Delivered by Jordan Peterson, at about the 22:30 mark (paraphrased):
From Matthew 7:7, 8: ask and it shall be given to you, seek and ye shall find, knock and it shall be opened unto you; for everyone who asks shall receive, everyone who seeks shall find, and the one who knocks, the door will be opened.
This seems like nothing but a testament to the magic of prayer; but God is not merely a grantor of wishes. When tempted by the devil himself, even Christ himself did not call on His Father for favor.
Perhaps it’s not reasonable to ask God to break the laws of physics every time we fall by the wayside, or make a serious error; perhaps you could ask instead what you have to do right now to increase your resolve, buttress your character, and find the strength to go on. Perhaps you can ask instead to see the truth.
People suffer because they think their lives are meaningless. People always ask for a meaningful life; but perhaps there is a price to be paid for abandoning meaninglessness.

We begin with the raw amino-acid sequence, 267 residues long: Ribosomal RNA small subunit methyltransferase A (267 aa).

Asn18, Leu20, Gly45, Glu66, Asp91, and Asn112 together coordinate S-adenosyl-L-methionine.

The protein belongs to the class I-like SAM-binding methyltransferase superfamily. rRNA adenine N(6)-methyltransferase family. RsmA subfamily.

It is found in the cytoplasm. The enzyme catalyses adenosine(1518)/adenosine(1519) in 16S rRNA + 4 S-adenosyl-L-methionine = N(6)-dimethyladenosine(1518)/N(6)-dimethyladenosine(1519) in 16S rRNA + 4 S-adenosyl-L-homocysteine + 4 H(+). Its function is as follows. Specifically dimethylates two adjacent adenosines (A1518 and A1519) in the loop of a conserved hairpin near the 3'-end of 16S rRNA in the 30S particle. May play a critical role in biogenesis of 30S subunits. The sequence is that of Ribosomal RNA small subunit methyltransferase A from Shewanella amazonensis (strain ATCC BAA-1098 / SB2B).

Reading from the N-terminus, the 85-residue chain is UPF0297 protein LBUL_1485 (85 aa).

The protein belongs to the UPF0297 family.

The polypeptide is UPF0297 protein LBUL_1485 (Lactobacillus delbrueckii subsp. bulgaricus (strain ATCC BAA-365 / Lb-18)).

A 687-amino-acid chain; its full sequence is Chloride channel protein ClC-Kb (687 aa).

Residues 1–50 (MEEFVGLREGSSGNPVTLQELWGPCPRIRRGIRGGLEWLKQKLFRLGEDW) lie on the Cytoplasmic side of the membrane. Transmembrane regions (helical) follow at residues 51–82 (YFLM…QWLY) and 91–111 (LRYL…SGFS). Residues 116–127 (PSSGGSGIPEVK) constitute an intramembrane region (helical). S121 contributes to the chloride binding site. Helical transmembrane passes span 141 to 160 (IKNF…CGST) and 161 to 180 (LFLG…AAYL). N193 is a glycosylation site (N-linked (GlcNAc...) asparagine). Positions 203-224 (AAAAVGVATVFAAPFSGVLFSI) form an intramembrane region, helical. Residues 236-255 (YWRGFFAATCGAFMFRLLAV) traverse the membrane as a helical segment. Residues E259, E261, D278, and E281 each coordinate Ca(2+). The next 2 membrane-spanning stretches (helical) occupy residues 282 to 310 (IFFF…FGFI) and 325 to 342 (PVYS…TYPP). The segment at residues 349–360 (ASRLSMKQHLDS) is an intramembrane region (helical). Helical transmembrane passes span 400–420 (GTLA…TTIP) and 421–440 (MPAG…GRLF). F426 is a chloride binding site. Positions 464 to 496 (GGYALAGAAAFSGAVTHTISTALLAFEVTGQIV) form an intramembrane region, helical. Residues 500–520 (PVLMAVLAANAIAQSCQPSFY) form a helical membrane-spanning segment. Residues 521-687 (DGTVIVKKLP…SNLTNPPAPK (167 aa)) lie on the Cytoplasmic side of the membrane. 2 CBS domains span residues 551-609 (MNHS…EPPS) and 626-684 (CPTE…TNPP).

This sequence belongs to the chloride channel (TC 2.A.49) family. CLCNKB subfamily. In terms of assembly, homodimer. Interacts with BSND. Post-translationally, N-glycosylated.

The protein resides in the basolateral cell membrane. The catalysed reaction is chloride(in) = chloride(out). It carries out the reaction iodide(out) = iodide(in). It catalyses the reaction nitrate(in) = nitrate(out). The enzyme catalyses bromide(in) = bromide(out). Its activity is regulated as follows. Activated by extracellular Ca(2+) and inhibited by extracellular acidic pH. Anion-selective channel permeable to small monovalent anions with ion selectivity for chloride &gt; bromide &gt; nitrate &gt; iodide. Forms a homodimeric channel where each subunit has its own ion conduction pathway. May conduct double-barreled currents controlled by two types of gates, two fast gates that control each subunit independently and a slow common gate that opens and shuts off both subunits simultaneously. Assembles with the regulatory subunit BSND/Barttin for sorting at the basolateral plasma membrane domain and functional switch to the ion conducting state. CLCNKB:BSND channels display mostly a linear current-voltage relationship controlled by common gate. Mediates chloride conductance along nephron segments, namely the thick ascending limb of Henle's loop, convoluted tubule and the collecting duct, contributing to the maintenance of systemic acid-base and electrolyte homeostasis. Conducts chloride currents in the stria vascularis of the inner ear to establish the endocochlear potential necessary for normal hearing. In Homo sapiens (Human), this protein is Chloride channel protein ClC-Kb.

Imagine asking someone, here are your options: in a million years who the hell cares how you lived, your life was dust in the wind, your pains and triumphs had no genuine lasting significance. Because of that you can do anything you like, with no responsibility.
Or you take responsibility for what you do because it actually matters.
Now, if you gave people a choice about that – meaninglessness but no responsibility or meaning with ultimate responsibility – which one are they going to pick? And my suspicion is that it is seldom the second, because the weight of responsibility is too high.
So it’s a funny thing: rather than ignorance being the justification for a belief in God, it is terror and the lack of willingness to accept responsibility that justifies disbelief.
"Or you take responsibility for what you do because it actually matters."ReplyDelete
In context, it absolutely deals with courage and fortitude to be humble, to do what is right, to judge without bias, and to do to others what you would have them do to you.